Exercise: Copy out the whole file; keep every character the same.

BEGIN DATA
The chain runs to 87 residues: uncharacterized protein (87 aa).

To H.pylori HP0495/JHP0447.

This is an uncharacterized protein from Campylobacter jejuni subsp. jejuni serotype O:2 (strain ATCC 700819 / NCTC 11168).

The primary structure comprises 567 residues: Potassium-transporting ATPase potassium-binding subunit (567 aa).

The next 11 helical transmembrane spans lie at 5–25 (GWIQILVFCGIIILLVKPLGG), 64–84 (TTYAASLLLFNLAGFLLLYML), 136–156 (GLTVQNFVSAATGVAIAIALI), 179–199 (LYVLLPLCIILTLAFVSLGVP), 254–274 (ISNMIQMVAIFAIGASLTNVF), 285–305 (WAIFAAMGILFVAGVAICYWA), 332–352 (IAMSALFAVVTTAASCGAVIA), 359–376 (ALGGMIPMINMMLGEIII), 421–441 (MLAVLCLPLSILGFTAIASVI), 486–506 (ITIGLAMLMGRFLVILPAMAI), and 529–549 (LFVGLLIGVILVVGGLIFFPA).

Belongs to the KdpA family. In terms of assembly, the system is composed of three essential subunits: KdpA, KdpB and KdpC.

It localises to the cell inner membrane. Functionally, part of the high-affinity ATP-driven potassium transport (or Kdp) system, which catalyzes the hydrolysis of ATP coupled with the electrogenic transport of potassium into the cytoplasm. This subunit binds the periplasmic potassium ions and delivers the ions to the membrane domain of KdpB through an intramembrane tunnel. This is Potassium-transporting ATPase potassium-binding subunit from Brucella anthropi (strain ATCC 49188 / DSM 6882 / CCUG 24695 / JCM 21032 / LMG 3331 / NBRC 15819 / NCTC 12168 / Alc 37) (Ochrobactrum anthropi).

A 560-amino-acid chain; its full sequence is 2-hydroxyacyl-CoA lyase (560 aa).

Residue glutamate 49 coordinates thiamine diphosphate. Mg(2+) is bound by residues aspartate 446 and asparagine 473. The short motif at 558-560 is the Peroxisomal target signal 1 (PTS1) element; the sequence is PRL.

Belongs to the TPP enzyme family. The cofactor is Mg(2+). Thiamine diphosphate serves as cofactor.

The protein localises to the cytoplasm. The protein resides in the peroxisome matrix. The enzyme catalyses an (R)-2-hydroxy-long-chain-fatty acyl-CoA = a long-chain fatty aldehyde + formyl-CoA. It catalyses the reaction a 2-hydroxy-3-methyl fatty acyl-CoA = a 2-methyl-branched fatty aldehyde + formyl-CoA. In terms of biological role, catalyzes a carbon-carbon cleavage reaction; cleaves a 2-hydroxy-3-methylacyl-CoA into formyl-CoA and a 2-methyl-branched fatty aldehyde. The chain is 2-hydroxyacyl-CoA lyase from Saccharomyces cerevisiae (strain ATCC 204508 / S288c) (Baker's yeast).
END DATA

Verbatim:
The chain runs to 87 residues: uncharacterized protein (87 aa).

To H.pylori HP0495/JHP0447.

This is an uncharacterized protein from Campylobacter jejuni subsp. jejuni serotype O:2 (strain ATCC 700819 / NCTC 11168).

The primary structure comprises 567 residues: Potassium-transporting ATPase potassium-binding subunit (567 aa).

The next 11 helical transmembrane spans lie at 5–25 (GWIQILVFCGIIILLVKPLGG), 64–84 (TTYAASLLLFNLAGFLLLYML), 136–156 (GLTVQNFVSAATGVAIAIALI), 179–199 (LYVLLPLCIILTLAFVSLGVP), 254–274 (ISNMIQMVAIFAIGASLTNVF), 285–305 (WAIFAAMGILFVAGVAICYWA), 332–352 (IAMSALFAVVTTAASCGAVIA), 359–376 (ALGGMIPMINMMLGEIII), 421–441 (MLAVLCLPLSILGFTAIASVI), 486–506 (ITIGLAMLMGRFLVILPAMAI), and 529–549 (LFVGLLIGVILVVGGLIFFPA).

Belongs to the KdpA family. In terms of assembly, the system is composed of three essential subunits: KdpA, KdpB and KdpC.

It localises to the cell inner membrane. Functionally, part of the high-affinity ATP-driven potassium transport (or Kdp) system, which catalyzes the hydrolysis of ATP coupled with the electrogenic transport of potassium into the cytoplasm. This subunit binds the periplasmic potassium ions and delivers the ions to the membrane domain of KdpB through an intramembrane tunnel. This is Potassium-transporting ATPase potassium-binding subunit from Brucella anthropi (strain ATCC 49188 / DSM 6882 / CCUG 24695 / JCM 21032 / LMG 3331 / NBRC 15819 / NCTC 12168 / Alc 37) (Ochrobactrum anthropi).

A 560-amino-acid chain; its full sequence is 2-hydroxyacyl-CoA lyase (560 aa).

Residue glutamate 49 coordinates thiamine diphosphate. Mg(2+) is bound by residues aspartate 446 and asparagine 473. The short motif at 558-560 is the Peroxisomal target signal 1 (PTS1) element; the sequence is PRL.

Belongs to the TPP enzyme family. The cofactor is Mg(2+). Thiamine diphosphate serves as cofactor.

The protein localises to the cytoplasm. The protein resides in the peroxisome matrix. The enzyme catalyses an (R)-2-hydroxy-long-chain-fatty acyl-CoA = a long-chain fatty aldehyde + formyl-CoA. It catalyses the reaction a 2-hydroxy-3-methyl fatty acyl-CoA = a 2-methyl-branched fatty aldehyde + formyl-CoA. In terms of biological role, catalyzes a carbon-carbon cleavage reaction; cleaves a 2-hydroxy-3-methylacyl-CoA into formyl-CoA and a 2-methyl-branched fatty aldehyde. The chain is 2-hydroxyacyl-CoA lyase from Saccharomyces cerevisiae (strain ATCC 204508 / S288c) (Baker's yeast).